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Honour Bayes: Devoted & Disgruntled? A roadshow for you

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This weekend a lot of devoted and a number of disgruntled people either lined the streets or locked their doors as the Queen celebrated her Diamond Jubilee.

But whether you’re a Roundhead or a Royalist, a much more democratic type of discourse between the faithful and dissatisfied is about to hit the UK this month with the Devoted and Disgruntled Roadshow.

Since 2005 London based theatre company Improbable have been gathering the great, good and grumbly of the theatre world at Devoted and Disgruntled (D&D). Using Open Space as a model (basically getting people in a room, letting them call sessions and then have a wander both intellectually and physically), D&D was born out of artistic director Phelim McDermott’s frustration that the theatrical agenda was not being set by the people that mattered.

The first D&D was a “collaborative conference, a chance to check in with the theatre community, share the news about what we were doing well, talk about what we could be doing better and take action on how to improve things.”

From humble beginnings D&D has now grown into a three day event which inspires, frustrates, invigorates, provokes, infuriates and challenges scores of theatre enthusiasts each year.

Now as part of the Cultural Olympiad it is embarking on a 12-week UK tour taking in 20 cities including Newcastle Under Lyme, Bangor and Enniskillen in Northern Ireland.

As a regular attendee my relationship with D&D has developed from nervous trepidation to questioning critique. Open Space technology is a concept that converts people or infuriates them beyond belief.

For some this free form conference is wishy washy; a place where conversations go round and round and nothing gets done. Others feel it creates communities and results in new collaborations. For these believers the Law of Two Feet (i.e. if you’re not engaged move on to another thing) means that the success of the experience is up to you. D&D is what you make of it.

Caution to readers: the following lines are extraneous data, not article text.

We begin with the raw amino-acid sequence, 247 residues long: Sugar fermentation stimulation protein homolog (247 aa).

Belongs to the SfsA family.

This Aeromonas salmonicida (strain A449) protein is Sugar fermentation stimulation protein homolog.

I have felt both the frustration of cyclical discussions (if a variant on the ‘role of the critic’ comes up again I may punch someone) and the joy of new meetings which have led to new projects.

Proof of this was a session this year titled ‘What new dialogue can we set up between people who write about theatre and people who make it?’. It was here that convenor Maddy Costa and group member Jake Orr first met and realised a kinship regarding a new form of embedded criticism that both were investigating.

This meeting of minds has led to collaborations with other writers and a website attempting to get a handle on horizontal criticism called Dialogue. Exciting terrain is being practically explored because of a D&D discussion; that’ll teach me to get sniffy about sessions questioning the ‘role of the critic’.

If you search deep enough you see that this is one example of many with support networks popping up all over the UK; companies pooling resources and wisdom and moving the reach of their work forward.

All of which is more than enough to push through my reservations at the touchy feely nature of the event and believe that for all the hot air that keeps such conferences afloat, D&D does make things happen. It does give voices a platform and now these voices don’t even have to travel to London to be heard.

So if you’re a devoted, disgruntled theatre maker, writer, fan, teacher, audience member, obsessive, talker, listener, doer or thinker then D&D is for you. And now thanks to the Olympics (savour that sentence - you won’t hear it often) it’s going local; why not jump on the bandwagon and put the theatrical world to rights. You never know, it might just listen.


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